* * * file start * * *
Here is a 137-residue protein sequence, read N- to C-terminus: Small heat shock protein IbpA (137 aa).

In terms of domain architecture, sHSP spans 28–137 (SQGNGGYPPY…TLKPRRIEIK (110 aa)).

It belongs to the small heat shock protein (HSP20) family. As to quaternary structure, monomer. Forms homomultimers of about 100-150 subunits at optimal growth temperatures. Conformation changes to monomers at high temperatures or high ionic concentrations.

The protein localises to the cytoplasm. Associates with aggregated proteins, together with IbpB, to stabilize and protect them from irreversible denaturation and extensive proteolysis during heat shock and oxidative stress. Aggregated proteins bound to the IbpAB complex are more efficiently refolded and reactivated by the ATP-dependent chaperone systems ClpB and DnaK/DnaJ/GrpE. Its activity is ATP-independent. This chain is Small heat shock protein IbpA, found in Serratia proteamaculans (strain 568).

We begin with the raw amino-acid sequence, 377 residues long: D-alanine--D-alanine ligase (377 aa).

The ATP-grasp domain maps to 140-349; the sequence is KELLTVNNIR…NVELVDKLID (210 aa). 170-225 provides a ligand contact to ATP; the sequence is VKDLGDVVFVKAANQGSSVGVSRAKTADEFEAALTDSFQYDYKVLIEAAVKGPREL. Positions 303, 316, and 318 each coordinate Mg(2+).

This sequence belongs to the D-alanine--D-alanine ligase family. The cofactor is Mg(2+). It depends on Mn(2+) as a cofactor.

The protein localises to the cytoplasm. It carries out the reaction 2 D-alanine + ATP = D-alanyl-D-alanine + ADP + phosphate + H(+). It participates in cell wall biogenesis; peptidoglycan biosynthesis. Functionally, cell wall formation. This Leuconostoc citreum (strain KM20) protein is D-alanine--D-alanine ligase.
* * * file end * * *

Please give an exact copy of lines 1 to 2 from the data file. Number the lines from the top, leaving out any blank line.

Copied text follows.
Here is a 137-residue protein sequence, read N- to C-terminus: Small heat shock protein IbpA (137 aa).

In terms of domain architecture, sHSP spans 28–137 (SQGNGGYPPY…TLKPRRIEIK (110 aa)).